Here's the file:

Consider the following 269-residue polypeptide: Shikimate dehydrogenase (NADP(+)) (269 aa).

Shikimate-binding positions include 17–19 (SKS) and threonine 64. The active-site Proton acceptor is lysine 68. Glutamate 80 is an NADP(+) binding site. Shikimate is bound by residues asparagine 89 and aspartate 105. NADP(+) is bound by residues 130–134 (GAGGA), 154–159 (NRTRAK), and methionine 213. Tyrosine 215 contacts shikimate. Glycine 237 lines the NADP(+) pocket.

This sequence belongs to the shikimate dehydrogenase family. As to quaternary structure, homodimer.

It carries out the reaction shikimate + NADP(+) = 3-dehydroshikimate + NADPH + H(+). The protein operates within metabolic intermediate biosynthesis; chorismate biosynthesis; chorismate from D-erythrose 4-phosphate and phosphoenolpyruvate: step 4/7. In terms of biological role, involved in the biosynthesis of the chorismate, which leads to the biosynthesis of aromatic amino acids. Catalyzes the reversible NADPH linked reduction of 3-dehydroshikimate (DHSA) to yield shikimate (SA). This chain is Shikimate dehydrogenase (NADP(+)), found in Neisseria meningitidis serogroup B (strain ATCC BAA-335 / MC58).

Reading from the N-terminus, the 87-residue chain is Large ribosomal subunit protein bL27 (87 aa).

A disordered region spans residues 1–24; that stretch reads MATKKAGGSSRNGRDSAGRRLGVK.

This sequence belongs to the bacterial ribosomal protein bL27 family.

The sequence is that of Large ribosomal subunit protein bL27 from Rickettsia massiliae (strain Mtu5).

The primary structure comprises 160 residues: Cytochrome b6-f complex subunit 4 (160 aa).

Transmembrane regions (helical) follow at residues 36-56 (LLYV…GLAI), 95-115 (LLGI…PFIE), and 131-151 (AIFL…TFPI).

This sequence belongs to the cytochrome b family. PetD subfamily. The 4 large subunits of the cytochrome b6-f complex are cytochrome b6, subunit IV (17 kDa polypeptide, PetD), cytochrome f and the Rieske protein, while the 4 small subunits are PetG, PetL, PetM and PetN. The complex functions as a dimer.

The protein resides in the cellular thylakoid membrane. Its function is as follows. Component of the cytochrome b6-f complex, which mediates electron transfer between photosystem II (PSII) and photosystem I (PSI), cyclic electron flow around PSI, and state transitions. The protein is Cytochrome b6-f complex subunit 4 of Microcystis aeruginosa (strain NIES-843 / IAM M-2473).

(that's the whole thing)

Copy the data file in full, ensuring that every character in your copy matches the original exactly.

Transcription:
Consider the following 269-residue polypeptide: Shikimate dehydrogenase (NADP(+)) (269 aa).

Shikimate-binding positions include 17–19 (SKS) and threonine 64. The active-site Proton acceptor is lysine 68. Glutamate 80 is an NADP(+) binding site. Shikimate is bound by residues asparagine 89 and aspartate 105. NADP(+) is bound by residues 130–134 (GAGGA), 154–159 (NRTRAK), and methionine 213. Tyrosine 215 contacts shikimate. Glycine 237 lines the NADP(+) pocket.

This sequence belongs to the shikimate dehydrogenase family. As to quaternary structure, homodimer.

It carries out the reaction shikimate + NADP(+) = 3-dehydroshikimate + NADPH + H(+). The protein operates within metabolic intermediate biosynthesis; chorismate biosynthesis; chorismate from D-erythrose 4-phosphate and phosphoenolpyruvate: step 4/7. In terms of biological role, involved in the biosynthesis of the chorismate, which leads to the biosynthesis of aromatic amino acids. Catalyzes the reversible NADPH linked reduction of 3-dehydroshikimate (DHSA) to yield shikimate (SA). This chain is Shikimate dehydrogenase (NADP(+)), found in Neisseria meningitidis serogroup B (strain ATCC BAA-335 / MC58).

Reading from the N-terminus, the 87-residue chain is Large ribosomal subunit protein bL27 (87 aa).

A disordered region spans residues 1–24; that stretch reads MATKKAGGSSRNGRDSAGRRLGVK.

This sequence belongs to the bacterial ribosomal protein bL27 family.

The sequence is that of Large ribosomal subunit protein bL27 from Rickettsia massiliae (strain Mtu5).

The primary structure comprises 160 residues: Cytochrome b6-f complex subunit 4 (160 aa).

Transmembrane regions (helical) follow at residues 36-56 (LLYV…GLAI), 95-115 (LLGI…PFIE), and 131-151 (AIFL…TFPI).

This sequence belongs to the cytochrome b family. PetD subfamily. The 4 large subunits of the cytochrome b6-f complex are cytochrome b6, subunit IV (17 kDa polypeptide, PetD), cytochrome f and the Rieske protein, while the 4 small subunits are PetG, PetL, PetM and PetN. The complex functions as a dimer.

The protein resides in the cellular thylakoid membrane. Its function is as follows. Component of the cytochrome b6-f complex, which mediates electron transfer between photosystem II (PSII) and photosystem I (PSI), cyclic electron flow around PSI, and state transitions. The protein is Cytochrome b6-f complex subunit 4 of Microcystis aeruginosa (strain NIES-843 / IAM M-2473).